Then one day I was visiting and he was in his sewing room/office. I went in, and he was looking at system statistics. I asked him, "WHAT are you doing"? He said, "Checking my memory usage - seems to be running slow lately". I about had a seizure on the spot.

    Macs seem to inspire interest from the most unlikely places. EXPLORE!
     
  7. thesnowman16 macrumors member

    thesnowman16

    Joined:
    Mar 24, 2007
    Location:
    New Zealand
    #7
    I would reromend getting an appzapper or one of the free apps that does the same thing. It's handy for a new mac user because you will probably be downloading and trying out lots of new software and will probably end up removing the stuff you don't want. Search the forums for appzapper and you will find many people talking about some of the free apps that do the same thing.
     
  8. netguy macrumors newbie

    Joined:
    Mar 3, 2007
    #8
    To help the transition to OSX from Windows, dedicate yourself to the Mac and Mac only. You will find after a couple of days to a week that it gets easier to use. Then after a week or 2, you will wonder how you ever used a PC to begin with.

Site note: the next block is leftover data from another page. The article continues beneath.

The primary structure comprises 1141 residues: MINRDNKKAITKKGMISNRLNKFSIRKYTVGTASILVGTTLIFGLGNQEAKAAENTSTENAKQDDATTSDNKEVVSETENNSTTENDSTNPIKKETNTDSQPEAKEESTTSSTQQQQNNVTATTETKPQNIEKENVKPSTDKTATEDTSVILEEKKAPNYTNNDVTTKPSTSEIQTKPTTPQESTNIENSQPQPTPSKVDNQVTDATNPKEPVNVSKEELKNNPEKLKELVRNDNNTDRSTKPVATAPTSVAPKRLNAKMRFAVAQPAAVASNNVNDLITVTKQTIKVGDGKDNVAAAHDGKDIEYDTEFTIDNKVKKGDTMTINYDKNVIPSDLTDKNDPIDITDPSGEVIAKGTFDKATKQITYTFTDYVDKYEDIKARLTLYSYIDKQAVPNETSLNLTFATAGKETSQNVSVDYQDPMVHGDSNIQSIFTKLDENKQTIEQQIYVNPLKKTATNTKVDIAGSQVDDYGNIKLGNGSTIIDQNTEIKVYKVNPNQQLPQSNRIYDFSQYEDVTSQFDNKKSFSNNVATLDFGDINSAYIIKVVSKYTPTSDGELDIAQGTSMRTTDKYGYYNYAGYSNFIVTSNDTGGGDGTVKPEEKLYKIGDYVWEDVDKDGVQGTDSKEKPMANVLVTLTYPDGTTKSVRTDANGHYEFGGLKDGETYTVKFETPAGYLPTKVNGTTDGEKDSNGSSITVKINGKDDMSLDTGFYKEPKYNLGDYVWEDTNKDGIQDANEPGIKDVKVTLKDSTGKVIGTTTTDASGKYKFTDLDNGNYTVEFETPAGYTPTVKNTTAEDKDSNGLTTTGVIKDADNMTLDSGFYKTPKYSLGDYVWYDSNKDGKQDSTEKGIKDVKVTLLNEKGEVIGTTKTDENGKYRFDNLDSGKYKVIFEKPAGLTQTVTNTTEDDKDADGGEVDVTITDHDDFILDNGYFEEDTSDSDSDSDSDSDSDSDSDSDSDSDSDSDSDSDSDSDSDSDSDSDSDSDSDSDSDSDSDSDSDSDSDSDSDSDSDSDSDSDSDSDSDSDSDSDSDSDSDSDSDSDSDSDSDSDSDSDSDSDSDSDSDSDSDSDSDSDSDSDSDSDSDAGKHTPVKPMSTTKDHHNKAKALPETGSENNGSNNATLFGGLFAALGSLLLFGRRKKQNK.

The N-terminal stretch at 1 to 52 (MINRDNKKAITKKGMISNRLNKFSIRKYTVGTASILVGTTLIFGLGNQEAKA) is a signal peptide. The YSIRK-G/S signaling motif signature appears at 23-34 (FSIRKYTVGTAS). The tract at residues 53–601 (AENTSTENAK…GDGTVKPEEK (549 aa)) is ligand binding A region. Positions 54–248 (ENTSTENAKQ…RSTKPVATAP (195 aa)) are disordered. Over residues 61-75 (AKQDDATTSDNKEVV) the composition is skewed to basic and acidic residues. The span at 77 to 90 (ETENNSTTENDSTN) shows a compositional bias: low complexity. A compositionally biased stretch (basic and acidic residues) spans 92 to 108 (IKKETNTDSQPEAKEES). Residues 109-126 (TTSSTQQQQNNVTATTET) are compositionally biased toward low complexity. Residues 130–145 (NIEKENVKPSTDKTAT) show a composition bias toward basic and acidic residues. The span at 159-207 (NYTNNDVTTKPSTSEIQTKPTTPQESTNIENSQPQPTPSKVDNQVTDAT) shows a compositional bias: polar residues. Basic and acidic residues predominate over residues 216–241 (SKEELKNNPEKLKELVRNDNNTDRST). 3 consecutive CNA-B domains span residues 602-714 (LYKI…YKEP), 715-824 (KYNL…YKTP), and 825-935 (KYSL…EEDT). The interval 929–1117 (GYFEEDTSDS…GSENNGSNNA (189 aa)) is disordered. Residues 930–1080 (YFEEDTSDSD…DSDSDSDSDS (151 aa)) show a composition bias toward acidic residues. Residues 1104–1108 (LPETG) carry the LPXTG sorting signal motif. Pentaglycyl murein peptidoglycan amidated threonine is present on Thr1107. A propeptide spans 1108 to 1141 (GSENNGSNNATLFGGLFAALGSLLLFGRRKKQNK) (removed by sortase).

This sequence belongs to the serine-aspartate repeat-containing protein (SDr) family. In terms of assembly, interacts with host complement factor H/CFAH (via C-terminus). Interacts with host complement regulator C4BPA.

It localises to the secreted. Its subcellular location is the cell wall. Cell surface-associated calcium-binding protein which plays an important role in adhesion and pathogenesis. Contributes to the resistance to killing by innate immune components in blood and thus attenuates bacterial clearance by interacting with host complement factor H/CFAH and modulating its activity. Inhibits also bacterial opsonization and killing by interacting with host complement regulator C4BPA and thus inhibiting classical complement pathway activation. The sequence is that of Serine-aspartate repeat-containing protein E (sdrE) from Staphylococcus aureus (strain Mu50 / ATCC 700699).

I switched, and have been using Mac only now for 2 months, and PC's to me now, seem so clunky.
     
  9. Chrisqo thread starter macrumors newbie

    Joined:
    Mar 31, 2007
  10. CaptainHaddock macrumors 6502

    Joined:
    Jul 6, 2004
    Location:
    Nagoya, Japan
    #10
    I don't recommend a clean install; it's an unnecessary hassle and reflects a Windows-user mentality in my mind. Your Macbook Pro will come with a factory installation tweaked precisely for your model and ready to run out of the box.

    I suggest doing the following, in order:

    1. Install all available system updates, and avoid the urge to do much while this is happening just in case.

    2. Play with it and get a feel for how OS X is different than Windows. Throw out your old computing assumptions and do what seems logical whenever faced with a new task.

    3. Configure things to your liking: dock size and magnification, Exposé and Dashboard hotkeys or mouse buttons, Finder view settings, etc. Put folders you think you'll use a lot (like Applications) in your Dock.